About the syndrome of disseminated intravascular coagulation


  • The development of DIC
  • What are the symptoms of DIC

  • The development of DIC

    About the syndrome of disseminated intravascular coagulationDisseminated intravascular coagulation(DIC, trombogemorragichesky syndrome, consumption coagulopathy) - a life-threatening bleeding disorder due to a massive release of substances tromboplasticheskih tissues.
    Disseminated intravascular coagulationIt can occur as a mild or even asymptomatic disorder, and as a lightning hardest coagulopathy (condition caused by physiological disorders of blood clotting mechanisms).

    Most often DIC occurs when:

    • obstetric diseases;
    • metastases of malignant tumors;
    • severe trauma;
    • bacterial sepsis.

    When DIC coagulation dramatically accelerated and occur thrombosis and embolism of small vessels (ie, blockage of blood vessels plugs are listed in the bloodstream).

    Following the initial phase of thrombotic DIC develops secondary fibrinolysis, ie dissolving the protein, forming the basis of a blood clot.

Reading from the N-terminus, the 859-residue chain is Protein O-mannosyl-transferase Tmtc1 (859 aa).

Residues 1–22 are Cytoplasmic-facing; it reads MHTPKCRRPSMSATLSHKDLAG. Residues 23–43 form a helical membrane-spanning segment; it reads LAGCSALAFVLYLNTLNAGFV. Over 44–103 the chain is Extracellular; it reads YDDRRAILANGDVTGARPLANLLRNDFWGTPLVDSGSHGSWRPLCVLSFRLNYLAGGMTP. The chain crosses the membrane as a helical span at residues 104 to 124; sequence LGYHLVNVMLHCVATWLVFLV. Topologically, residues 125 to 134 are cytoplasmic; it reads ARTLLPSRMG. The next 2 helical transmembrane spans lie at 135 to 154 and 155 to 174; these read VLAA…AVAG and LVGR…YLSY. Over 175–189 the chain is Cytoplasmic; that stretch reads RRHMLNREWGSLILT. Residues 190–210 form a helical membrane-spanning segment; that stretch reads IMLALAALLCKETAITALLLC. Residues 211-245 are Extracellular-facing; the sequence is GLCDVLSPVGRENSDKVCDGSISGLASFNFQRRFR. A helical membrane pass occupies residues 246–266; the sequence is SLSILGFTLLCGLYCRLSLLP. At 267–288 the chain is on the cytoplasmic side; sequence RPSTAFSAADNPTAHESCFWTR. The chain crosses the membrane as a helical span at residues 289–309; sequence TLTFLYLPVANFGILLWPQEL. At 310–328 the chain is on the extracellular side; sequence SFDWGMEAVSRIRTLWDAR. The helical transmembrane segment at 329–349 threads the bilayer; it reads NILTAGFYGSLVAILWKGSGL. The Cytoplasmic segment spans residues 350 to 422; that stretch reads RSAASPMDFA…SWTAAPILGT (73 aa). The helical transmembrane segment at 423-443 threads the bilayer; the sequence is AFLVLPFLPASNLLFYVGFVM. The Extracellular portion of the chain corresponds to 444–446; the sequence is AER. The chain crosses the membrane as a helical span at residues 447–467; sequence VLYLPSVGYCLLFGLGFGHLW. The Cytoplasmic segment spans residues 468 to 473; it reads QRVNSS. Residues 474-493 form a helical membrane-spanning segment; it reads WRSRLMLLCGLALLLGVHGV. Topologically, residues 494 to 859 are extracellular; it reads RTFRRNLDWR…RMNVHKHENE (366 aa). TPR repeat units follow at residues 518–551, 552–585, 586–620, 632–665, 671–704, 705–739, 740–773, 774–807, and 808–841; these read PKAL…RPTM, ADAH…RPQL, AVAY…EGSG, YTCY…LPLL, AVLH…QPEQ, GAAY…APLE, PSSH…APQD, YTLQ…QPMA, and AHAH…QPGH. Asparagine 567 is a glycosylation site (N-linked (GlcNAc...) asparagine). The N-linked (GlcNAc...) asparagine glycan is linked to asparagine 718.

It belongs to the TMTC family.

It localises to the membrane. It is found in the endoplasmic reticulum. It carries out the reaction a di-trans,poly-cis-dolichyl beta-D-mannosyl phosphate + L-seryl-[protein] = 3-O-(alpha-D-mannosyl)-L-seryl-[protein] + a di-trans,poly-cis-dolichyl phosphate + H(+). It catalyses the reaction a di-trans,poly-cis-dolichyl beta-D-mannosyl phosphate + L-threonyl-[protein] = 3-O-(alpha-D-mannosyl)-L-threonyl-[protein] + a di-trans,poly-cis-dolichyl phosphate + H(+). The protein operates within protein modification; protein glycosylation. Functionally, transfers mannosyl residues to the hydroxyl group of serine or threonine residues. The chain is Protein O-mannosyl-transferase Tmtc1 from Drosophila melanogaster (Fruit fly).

What are the symptoms of DIC

    Manifestations of disseminated intravascular coagulation depend on the severity of the process and its phase.

    The majority of patients seen:

    • profuse hemorrhagic rash (ie, rash, is caused by the release of red blood cells outside the blood vessels in the skin);
    • bleeding of mucous membranes, surgical wounds, catheters standing places.

    Less DIC begins with a bluish colorextremities, thrombosis and necrosis in areas where blood flow in spasm and thrombosis of small vessels suffer the most (fingers, genitals, nose).

    Chronic DIC (particularly those associated with malignant tumors) may be limited to changes in laboratory parameters.

    The tendency to bleeding is most correlated with decreased levels of fibrinogen - a protein synthesized in the liver and is involved in the formation of a blood clot.

    Excessive activation of the coagulation system is accompanied by deposition of insoluble protein, which forms the basis of a blood clot in small vessels, which may lead to the destruction of erythrocytes.

    Microangiopathic hemolytic anemia(Insoluble protein deposits, forming the basis of a blood clot) in the walls of the arterioles occurs in about one in four patients with disseminated intravascular coagulation. However, the degree of destruction of red blood cells, accompanied by the release of these hemoglobin in these patients is not as high as, say, patients with hemolytic uremic syndrome.

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